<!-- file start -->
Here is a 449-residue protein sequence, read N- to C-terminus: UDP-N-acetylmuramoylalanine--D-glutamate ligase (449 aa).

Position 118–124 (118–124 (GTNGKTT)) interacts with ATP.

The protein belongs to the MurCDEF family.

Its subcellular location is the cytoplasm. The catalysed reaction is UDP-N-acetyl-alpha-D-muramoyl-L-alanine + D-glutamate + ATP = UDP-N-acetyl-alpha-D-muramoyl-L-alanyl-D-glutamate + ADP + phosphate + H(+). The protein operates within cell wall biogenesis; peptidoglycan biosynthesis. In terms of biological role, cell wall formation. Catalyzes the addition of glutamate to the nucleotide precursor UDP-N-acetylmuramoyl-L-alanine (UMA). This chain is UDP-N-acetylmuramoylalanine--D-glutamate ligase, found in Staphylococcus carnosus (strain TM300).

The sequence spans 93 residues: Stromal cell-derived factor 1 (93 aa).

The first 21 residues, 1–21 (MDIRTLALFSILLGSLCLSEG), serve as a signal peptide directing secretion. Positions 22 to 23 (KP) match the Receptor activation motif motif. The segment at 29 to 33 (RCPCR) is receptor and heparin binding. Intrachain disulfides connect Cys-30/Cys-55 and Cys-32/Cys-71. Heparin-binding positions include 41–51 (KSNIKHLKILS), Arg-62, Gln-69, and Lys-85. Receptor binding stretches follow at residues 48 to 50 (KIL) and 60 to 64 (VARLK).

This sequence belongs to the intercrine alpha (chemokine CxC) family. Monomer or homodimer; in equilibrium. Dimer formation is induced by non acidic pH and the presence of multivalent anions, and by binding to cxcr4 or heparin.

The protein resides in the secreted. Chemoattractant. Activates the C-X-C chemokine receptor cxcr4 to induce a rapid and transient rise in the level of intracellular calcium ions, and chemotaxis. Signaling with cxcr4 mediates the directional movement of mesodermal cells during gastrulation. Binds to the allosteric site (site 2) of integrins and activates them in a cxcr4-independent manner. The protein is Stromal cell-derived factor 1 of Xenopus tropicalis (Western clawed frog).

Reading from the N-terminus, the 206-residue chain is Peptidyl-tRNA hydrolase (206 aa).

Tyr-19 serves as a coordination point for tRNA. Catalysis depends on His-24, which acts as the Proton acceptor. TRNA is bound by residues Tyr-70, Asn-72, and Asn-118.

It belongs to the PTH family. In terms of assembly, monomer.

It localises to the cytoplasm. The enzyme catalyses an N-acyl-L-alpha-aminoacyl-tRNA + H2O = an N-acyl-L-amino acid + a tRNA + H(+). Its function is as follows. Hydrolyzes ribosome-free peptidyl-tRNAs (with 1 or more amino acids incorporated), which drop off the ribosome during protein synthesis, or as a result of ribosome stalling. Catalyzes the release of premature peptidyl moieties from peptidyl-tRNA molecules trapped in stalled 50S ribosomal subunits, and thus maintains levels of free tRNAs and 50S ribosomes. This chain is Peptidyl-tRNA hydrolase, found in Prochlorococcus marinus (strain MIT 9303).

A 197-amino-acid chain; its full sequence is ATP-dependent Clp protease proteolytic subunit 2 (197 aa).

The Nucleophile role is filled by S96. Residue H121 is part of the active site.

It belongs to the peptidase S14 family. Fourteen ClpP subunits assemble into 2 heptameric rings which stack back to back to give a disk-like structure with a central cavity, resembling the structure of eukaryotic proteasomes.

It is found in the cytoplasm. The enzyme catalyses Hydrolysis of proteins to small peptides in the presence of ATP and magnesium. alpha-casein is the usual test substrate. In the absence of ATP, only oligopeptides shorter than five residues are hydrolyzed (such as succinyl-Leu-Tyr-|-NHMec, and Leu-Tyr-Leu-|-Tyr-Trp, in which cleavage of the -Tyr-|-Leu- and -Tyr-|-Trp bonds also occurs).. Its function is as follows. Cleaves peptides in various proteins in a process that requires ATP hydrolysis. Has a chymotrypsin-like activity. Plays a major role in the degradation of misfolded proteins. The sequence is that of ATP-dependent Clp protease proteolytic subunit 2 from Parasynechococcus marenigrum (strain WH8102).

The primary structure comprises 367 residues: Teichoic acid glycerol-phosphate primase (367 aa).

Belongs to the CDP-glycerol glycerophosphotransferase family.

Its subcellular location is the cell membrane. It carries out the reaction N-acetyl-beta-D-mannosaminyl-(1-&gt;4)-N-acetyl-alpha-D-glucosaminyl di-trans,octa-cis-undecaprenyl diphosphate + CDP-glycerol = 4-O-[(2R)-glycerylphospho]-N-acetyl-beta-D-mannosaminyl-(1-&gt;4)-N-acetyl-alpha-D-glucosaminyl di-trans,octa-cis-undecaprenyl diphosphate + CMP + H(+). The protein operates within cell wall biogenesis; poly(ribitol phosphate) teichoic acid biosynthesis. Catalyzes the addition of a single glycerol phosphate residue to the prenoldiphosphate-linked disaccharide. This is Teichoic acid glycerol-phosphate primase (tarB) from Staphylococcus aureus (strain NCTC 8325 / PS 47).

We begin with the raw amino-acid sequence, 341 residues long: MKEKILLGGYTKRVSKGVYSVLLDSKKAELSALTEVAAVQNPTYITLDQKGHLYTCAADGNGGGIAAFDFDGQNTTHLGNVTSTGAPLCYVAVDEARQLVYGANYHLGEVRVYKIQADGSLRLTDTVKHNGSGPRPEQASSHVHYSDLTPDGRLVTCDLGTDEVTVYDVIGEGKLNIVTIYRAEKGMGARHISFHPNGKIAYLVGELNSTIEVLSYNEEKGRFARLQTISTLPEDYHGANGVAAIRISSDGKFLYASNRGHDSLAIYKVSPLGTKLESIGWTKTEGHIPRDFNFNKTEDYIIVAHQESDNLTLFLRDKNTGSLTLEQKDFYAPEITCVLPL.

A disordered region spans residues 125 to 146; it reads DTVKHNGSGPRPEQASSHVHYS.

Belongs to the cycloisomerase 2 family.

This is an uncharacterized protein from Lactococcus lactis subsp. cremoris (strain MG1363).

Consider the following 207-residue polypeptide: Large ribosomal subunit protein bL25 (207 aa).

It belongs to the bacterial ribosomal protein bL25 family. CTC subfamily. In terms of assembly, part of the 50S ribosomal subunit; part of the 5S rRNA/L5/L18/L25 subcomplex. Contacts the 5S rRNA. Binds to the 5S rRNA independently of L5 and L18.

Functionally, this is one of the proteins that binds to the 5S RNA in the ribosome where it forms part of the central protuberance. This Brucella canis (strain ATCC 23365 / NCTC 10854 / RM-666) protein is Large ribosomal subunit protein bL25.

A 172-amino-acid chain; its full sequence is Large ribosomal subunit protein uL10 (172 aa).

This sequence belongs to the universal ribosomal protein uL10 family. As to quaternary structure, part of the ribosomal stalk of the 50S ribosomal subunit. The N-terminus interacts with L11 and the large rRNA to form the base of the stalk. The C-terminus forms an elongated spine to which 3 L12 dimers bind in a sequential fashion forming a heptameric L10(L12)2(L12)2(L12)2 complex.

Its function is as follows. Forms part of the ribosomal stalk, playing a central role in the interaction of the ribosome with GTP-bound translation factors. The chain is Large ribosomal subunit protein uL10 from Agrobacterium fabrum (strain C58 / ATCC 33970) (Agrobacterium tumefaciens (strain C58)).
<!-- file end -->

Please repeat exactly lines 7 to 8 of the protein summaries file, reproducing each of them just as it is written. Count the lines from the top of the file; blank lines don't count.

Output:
This sequence belongs to the intercrine alpha (chemokine CxC) family. Monomer or homodimer; in equilibrium. Dimer formation is induced by non acidic pH and the presence of multivalent anions, and by binding to cxcr4 or heparin.

The protein resides in the secreted. Chemoattractant. Activates the C-X-C chemokine receptor cxcr4 to induce a rapid and transient rise in the level of intracellular calcium ions, and chemotaxis. Signaling with cxcr4 mediates the directional movement of mesodermal cells during gastrulation. Binds to the allosteric site (site 2) of integrins and activates them in a cxcr4-independent manner. The protein is Stromal cell-derived factor 1 of Xenopus tropicalis (Western clawed frog).